PreSonus Studio 24c

PreSonus Studio 24c.

The Studio 24C is a 2×2 audio interface that features Presonus’s XMAX-L Preamps and a recording resolution of up to 24-bit/192kHz. Both of the inputs allow for Mic, Line and Instrument level signals, and 48v phantom power can be supplied to those inputs if needed.

Just like most modern audio interfaces, the Studio 24c allows for Zero-latency monitoring, and it also offers MIDI I/O.

However, what makes this interface stand out from the rest is the included software, since not only are you getting Studio One Artist edition, which is Presonus’s own DAW that works amazingly well, but it also features the Studio Magic Plugin suite, which includes the Lexicon MPX-I Reverb, the SPL Attacker Plus, the UVI Model D (Concert Piano), the Brainworx bx_opto compressor, Ableton Live Lite, and much more.

While the Presonus Studio 24c might not offer onboard DSP, or any other fancy features for that matter, the included software could certainly help you get started since it covers most of what you need to produce a song from start to finish.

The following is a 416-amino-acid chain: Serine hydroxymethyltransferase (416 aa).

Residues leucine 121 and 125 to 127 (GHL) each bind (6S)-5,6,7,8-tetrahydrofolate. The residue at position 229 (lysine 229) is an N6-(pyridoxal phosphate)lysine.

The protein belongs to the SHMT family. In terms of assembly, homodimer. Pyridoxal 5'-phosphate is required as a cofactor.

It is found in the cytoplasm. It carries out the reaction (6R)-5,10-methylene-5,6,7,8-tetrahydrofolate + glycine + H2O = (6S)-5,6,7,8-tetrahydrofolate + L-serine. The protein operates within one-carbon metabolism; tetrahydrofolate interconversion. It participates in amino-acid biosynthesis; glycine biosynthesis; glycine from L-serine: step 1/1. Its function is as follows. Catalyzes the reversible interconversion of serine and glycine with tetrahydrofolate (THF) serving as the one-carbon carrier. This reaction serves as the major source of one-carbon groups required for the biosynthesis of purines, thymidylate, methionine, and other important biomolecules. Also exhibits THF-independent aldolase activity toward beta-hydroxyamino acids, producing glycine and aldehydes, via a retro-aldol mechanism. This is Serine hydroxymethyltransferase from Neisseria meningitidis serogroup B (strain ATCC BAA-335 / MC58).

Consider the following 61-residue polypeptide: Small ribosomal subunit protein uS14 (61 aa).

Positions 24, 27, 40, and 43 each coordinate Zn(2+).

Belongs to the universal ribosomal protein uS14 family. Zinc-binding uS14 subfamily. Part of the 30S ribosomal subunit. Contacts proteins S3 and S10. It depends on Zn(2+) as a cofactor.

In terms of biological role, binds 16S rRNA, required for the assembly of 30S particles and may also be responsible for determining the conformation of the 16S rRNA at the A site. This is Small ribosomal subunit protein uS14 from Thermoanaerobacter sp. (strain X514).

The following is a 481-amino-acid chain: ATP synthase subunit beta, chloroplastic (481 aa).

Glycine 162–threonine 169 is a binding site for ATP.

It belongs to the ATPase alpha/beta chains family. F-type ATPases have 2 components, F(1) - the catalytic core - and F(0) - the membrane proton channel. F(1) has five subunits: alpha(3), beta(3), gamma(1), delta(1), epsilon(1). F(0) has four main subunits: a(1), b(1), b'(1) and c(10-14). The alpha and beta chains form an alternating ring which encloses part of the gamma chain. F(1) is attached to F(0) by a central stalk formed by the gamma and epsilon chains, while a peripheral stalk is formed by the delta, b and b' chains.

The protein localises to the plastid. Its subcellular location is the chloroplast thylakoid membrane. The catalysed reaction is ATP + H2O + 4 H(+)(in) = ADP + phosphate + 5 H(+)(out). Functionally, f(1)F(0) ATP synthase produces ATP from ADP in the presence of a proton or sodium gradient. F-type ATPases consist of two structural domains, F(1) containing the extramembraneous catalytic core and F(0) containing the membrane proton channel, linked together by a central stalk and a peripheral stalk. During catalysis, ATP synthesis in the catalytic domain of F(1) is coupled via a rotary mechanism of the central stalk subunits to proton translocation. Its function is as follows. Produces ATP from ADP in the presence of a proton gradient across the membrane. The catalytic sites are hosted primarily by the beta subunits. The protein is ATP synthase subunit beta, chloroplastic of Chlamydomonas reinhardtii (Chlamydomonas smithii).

Find out more about the Presonus Studio 24c here:



The Tascam US-2x2HR has 2 combi- XLR/TRS inputs featuring Tascam’s Ultra-HDDA preamps with assignable Mic/line and Instrument level, MIDI I/O, and a recording resolution of up to 24-bit/192kHz.

As far as outputs go, it offers two TRS balanced outputs on the back and a headphone output on the front.

One interesting feature is that with its newly released drivers, the Tascam US-2x2HR can give you latency of as low as 4 samples (I generally record using 16 or 32 samples and that puts me around the 3ms mark).